Note: Where available, the PDF/Word icon below is provided to view the complete and fully formatted document
 Download Full Day's HansardDownload Full Day's Hansard    View Or Save XMLView/Save XML

Previous Fragment    Next Fragment
Thursday, 24 May 1973
Page: 2671

Dr KLUGMAN (Prospect) - I rise tonight to discuss an issue which worries me slightly. Honourable members who were in this Parliament during 1971 and those who were not then members may recall that Sir Frank Packer, who was then not only a newspaper owner but also the owner of a number of television stations, took it upon himself to remove from office the then Prime Minister and Leader of the Liberal Party of Australia, Mr John Gorton. He had extreme power then in the Liberal Party. Although Sir Frank Packer has now sold the daily and Sunday newspapers that he published in Sydney - the Daily Telegraph' and 'Sunday Telegraph' - he still exerts a considerable amount of influence through his television stations and magazines.

I notice that Sir Frank Packer's hatchet man, Mr David McNicoll, has a full page article in one of Sir Frank Packer's publications, the 'Bulletin' of 26 May 1973, which has just gone on sale. He tells us that the Liberal Party in New South Wales will remove a number of its present members in this House. Knowing Mr David McNicoll and Sir Frank Packer, it is interesting to note the names of the people at whom Mr McNicoll has pointed his finger. These are the people whom his hatchet man says will be removed from this House - no matter what our views may be of them as members of this Parliament. I should like to read a part of the article that Mr McNicoll has written. He states:

There's a great deal of movement behind the scenes in Liberal circles. The big wheels are in action, and there will certainly be some major changes before the next election.

The emphasis will be on putting top quality men into blue ribbon seats, some of which are currently occupied by members who are too old, or too ineffective.

I think many of us probably would agree with that. He continues:

The moves will be aimed at upsetting past methods of pre-selection, whereby party adherents and little old ladies belonging to Liberal branches could swing a_ candidate into the No. 1 position - no matter what his lack of qualifications might be. In future, only top quality men will get the selection.

In other words, they will be people of whom Sir Frank Packer approves. I have no doubt that is his definition of 'top quality men'.; David McNicoll continues:

Destined for the chop: Sir John Cramer (Bennelong), aged in the wood, and due for the sweet pastures of retirement; Leslie Bury (Wentworth), a first class parliamentarian in his day, and a nice chap, but over the hill politically; H. B. Turner (Bradfield), one of the most effective back-benchers in the House, but thinking of retirement which he should do as soon as possible; Bruce Graham (North Sydney), decent and hardworking, but not sufficiently hot quality to occupy a blue ribbon seat. And there is much talk that Bill Wentworth (Mackellar) is thinking of turning politics in - this would mean another blue ribbon seat becoming available.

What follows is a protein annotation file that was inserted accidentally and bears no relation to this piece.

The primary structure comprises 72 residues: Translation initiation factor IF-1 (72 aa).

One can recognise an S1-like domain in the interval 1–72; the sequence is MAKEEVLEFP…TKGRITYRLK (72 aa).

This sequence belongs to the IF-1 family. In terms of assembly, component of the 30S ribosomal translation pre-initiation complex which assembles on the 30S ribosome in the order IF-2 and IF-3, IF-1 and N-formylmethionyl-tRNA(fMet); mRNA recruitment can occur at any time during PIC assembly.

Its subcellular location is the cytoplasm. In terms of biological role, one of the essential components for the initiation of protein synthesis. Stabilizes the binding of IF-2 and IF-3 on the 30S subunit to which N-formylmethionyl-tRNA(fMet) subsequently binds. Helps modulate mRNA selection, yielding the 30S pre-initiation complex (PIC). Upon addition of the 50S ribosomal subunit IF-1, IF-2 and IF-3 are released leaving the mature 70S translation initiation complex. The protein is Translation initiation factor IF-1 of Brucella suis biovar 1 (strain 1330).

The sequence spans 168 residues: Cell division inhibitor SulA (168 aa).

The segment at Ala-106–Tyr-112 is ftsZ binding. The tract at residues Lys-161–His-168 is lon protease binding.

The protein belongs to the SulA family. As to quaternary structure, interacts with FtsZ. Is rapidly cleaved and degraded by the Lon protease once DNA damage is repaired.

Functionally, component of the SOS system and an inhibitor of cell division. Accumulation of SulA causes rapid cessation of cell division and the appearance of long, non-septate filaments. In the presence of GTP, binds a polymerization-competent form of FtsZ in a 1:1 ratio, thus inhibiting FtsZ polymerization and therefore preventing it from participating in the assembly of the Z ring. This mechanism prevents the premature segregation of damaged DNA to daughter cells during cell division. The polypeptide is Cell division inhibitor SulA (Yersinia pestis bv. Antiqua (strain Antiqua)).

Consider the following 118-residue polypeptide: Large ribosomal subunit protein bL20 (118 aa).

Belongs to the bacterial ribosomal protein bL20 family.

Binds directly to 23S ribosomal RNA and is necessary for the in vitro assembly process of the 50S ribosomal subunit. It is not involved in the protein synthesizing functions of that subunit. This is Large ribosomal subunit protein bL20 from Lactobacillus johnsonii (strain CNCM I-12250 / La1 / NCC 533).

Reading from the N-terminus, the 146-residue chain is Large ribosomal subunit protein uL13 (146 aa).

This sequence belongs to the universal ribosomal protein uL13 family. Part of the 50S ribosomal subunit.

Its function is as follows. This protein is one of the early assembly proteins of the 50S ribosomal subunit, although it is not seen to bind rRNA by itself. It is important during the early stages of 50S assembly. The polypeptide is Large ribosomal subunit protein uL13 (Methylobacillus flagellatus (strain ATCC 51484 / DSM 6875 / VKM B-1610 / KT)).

I do not know who Sir Frank Packer's picks are for those seats. I know that for the seat of Bennelong he has lined up Peter Coleman who at present is the M.L.A. for a State seat which undoubtedly he will lose in the forthcoming State elections unless the redistribution adds half of Mr McCaw's seat of Lane Cove to the present seat of Fuller.

Mr Giles - I wonder whether it will be like Victoria.

Dr KLUGMAN - Even with the changes between the 1970 election and the last election in Victoria, Fuller would go. David McNicoll continues:

One difficulty in getting the top men required is, that they would, in some cases, have to make a financial sacrifice to go into politics. There is serious discussion about ways in which parliamentary salary, could be supplemented by the party in such cases.

This is an interesting point that David McNicoll makes on behalf of Sir Frank Packer. Sir Frank Packer is obviously putting up the proposition that he is prepared to kick in some money to persuade people to enter Parliament. I take it that it will be some of. the $15m, if I remember correctly, that he received from the sale of his 'Daily Telegraph' and 'Sunday Telegraph' newspapers. He is there making an offer to the Liberal Party: If the Liberal Party will get rid of the people mentioned by David McNicoll, there will be money available - and money is available, of course, to Sir Frank Packer in large quantities. It will be given to those people, and no doubt it will be given to other people who co-operate with Sir Frank Packer in getting rid of those people.

I think that it behoves all of us, as people who are interested in parliamentary government, to watch what will happen in those areas, especially in the case of those members who are not keen to retire. What kind of offers will be made either to the new members who would replace the existing members in those seats or to the existing members to retire gracefully? I think that it is important for the parliamentary process to make quite sure that there is no interference in the method of preselection by people who have huge amounts of money at their disposal with which to buy and sell parliamentary seats - blue ribbon seats, as David McNicoll calls them. We have seen what is happening in the United States at the present time.

Mr Martin - The Watergate affair.

Dr KLUGMAN -I am referring not only to the Watergate case but also to the related sorts of scandals where people have offered large amounts of money to politicians, especially Republican politicians, in order to exert undue influence on the government.

Mr SPEAKER -Order! It being 11 p.m., the House stands adjourned until 10 a.m. tomorrow.

Suggest corrections